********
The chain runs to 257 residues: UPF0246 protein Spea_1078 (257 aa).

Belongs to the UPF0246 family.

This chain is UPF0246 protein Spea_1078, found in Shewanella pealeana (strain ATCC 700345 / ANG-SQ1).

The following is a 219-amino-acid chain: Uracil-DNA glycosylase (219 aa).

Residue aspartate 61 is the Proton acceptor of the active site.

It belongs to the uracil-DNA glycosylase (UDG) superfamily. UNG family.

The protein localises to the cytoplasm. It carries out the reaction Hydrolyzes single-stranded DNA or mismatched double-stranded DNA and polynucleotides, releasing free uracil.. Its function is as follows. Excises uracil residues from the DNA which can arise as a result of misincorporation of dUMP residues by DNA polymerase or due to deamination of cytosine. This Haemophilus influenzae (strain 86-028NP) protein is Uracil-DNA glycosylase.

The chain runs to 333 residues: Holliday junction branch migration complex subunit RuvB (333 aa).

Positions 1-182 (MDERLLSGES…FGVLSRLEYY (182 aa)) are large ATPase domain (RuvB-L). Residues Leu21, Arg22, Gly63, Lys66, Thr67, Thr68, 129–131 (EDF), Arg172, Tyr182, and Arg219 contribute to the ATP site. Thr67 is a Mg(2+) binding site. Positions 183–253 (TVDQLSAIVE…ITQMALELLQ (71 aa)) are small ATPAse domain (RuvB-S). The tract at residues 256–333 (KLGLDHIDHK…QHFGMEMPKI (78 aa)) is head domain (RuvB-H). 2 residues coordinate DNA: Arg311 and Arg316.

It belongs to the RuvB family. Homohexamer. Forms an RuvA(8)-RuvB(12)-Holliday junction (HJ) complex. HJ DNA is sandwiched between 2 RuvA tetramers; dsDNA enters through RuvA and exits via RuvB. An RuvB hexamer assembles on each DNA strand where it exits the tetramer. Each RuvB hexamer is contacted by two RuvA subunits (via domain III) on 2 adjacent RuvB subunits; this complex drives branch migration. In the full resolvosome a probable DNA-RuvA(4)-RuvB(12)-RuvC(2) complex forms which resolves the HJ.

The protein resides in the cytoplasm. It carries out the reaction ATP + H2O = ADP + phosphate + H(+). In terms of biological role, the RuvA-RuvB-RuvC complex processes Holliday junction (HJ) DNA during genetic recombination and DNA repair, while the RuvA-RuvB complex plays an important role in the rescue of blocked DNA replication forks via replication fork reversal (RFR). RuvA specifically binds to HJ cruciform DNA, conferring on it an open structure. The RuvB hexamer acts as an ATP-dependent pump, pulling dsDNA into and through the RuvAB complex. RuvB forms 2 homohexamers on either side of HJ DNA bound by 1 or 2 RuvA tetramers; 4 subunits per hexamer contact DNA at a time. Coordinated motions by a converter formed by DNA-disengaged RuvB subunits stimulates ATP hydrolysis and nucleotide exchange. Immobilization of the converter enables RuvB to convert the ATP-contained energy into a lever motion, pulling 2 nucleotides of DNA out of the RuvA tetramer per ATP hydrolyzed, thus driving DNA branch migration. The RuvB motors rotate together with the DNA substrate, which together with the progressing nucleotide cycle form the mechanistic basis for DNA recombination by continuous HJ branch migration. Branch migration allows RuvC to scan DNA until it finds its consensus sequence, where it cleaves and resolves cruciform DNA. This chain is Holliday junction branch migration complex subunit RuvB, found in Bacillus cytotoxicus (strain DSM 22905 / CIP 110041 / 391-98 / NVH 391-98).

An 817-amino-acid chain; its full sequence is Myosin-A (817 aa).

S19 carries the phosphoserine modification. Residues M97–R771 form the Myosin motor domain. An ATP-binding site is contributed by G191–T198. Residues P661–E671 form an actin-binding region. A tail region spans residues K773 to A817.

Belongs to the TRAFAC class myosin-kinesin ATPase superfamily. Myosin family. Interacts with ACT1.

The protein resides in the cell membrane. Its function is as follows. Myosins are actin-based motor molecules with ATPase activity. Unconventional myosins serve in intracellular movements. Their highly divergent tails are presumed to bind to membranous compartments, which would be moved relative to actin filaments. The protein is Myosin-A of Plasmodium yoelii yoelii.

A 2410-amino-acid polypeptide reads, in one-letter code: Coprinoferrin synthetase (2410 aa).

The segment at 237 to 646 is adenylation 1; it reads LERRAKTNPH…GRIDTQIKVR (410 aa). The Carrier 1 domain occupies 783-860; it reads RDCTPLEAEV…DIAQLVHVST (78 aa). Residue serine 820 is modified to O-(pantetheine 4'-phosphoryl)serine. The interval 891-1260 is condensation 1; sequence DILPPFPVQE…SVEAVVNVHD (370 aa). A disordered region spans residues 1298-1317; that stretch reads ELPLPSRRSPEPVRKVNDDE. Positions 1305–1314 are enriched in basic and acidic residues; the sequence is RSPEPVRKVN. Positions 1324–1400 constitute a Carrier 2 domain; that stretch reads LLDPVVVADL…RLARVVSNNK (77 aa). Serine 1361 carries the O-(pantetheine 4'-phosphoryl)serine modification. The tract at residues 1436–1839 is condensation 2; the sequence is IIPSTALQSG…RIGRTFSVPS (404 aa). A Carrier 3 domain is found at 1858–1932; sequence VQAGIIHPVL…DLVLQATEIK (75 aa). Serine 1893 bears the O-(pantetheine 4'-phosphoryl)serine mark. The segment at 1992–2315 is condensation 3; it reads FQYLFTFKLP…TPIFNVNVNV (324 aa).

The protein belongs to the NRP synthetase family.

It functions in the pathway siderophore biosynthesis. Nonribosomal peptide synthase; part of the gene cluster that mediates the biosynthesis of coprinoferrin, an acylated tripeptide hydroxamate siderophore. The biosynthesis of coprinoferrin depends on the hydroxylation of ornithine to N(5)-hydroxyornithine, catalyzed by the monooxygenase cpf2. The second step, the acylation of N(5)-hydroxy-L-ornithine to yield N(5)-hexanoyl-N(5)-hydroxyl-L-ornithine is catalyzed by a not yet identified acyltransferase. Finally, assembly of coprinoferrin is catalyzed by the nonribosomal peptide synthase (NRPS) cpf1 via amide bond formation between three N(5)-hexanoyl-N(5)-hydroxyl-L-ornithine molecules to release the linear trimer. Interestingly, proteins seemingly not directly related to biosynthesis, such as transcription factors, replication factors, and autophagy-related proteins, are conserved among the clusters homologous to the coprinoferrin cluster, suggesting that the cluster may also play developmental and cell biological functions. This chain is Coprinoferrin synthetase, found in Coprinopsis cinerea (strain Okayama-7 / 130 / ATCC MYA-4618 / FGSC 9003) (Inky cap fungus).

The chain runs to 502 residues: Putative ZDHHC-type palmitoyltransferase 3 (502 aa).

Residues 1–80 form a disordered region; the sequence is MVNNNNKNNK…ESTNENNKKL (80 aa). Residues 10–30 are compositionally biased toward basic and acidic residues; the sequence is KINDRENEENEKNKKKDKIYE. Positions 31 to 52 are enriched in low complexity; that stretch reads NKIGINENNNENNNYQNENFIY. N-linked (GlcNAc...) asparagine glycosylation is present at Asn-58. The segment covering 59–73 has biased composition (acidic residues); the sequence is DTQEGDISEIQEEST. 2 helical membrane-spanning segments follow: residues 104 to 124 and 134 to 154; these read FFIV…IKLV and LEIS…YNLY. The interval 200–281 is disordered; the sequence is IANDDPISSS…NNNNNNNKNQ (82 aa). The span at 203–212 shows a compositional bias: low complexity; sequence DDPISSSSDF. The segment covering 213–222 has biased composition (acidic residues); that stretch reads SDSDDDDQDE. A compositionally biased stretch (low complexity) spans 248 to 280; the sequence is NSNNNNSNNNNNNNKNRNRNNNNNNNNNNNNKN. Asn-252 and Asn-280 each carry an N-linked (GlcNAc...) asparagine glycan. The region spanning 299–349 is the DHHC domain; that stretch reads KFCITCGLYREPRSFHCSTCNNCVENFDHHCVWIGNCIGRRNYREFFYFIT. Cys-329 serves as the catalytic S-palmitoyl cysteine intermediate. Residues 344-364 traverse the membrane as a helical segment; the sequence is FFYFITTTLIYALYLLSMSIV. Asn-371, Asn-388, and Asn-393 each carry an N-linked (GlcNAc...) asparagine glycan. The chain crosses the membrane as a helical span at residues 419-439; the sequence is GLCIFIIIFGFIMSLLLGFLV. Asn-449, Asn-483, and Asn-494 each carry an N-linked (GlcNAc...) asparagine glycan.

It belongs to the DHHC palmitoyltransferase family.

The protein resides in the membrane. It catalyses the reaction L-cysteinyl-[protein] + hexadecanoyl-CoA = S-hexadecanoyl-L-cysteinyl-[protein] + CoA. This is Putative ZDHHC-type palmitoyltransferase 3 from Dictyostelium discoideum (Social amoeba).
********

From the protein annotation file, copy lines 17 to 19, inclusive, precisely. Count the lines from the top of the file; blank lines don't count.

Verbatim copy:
The segment at 237 to 646 is adenylation 1; it reads LERRAKTNPH…GRIDTQIKVR (410 aa). The Carrier 1 domain occupies 783-860; it reads RDCTPLEAEV…DIAQLVHVST (78 aa). Residue serine 820 is modified to O-(pantetheine 4'-phosphoryl)serine. The interval 891-1260 is condensation 1; sequence DILPPFPVQE…SVEAVVNVHD (370 aa). A disordered region spans residues 1298-1317; that stretch reads ELPLPSRRSPEPVRKVNDDE. Positions 1305–1314 are enriched in basic and acidic residues; the sequence is RSPEPVRKVN. Positions 1324–1400 constitute a Carrier 2 domain; that stretch reads LLDPVVVADL…RLARVVSNNK (77 aa). Serine 1361 carries the O-(pantetheine 4'-phosphoryl)serine modification. The tract at residues 1436–1839 is condensation 2; the sequence is IIPSTALQSG…RIGRTFSVPS (404 aa). A Carrier 3 domain is found at 1858–1932; sequence VQAGIIHPVL…DLVLQATEIK (75 aa). Serine 1893 bears the O-(pantetheine 4'-phosphoryl)serine mark. The segment at 1992–2315 is condensation 3; it reads FQYLFTFKLP…TPIFNVNVNV (324 aa).

The protein belongs to the NRP synthetase family.

It functions in the pathway siderophore biosynthesis. Nonribosomal peptide synthase; part of the gene cluster that mediates the biosynthesis of coprinoferrin, an acylated tripeptide hydroxamate siderophore. The biosynthesis of coprinoferrin depends on the hydroxylation of ornithine to N(5)-hydroxyornithine, catalyzed by the monooxygenase cpf2. The second step, the acylation of N(5)-hydroxy-L-ornithine to yield N(5)-hexanoyl-N(5)-hydroxyl-L-ornithine is catalyzed by a not yet identified acyltransferase. Finally, assembly of coprinoferrin is catalyzed by the nonribosomal peptide synthase (NRPS) cpf1 via amide bond formation between three N(5)-hexanoyl-N(5)-hydroxyl-L-ornithine molecules to release the linear trimer. Interestingly, proteins seemingly not directly related to biosynthesis, such as transcription factors, replication factors, and autophagy-related proteins, are conserved among the clusters homologous to the coprinoferrin cluster, suggesting that the cluster may also play developmental and cell biological functions. This chain is Coprinoferrin synthetase, found in Coprinopsis cinerea (strain Okayama-7 / 130 / ATCC MYA-4618 / FGSC 9003) (Inky cap fungus).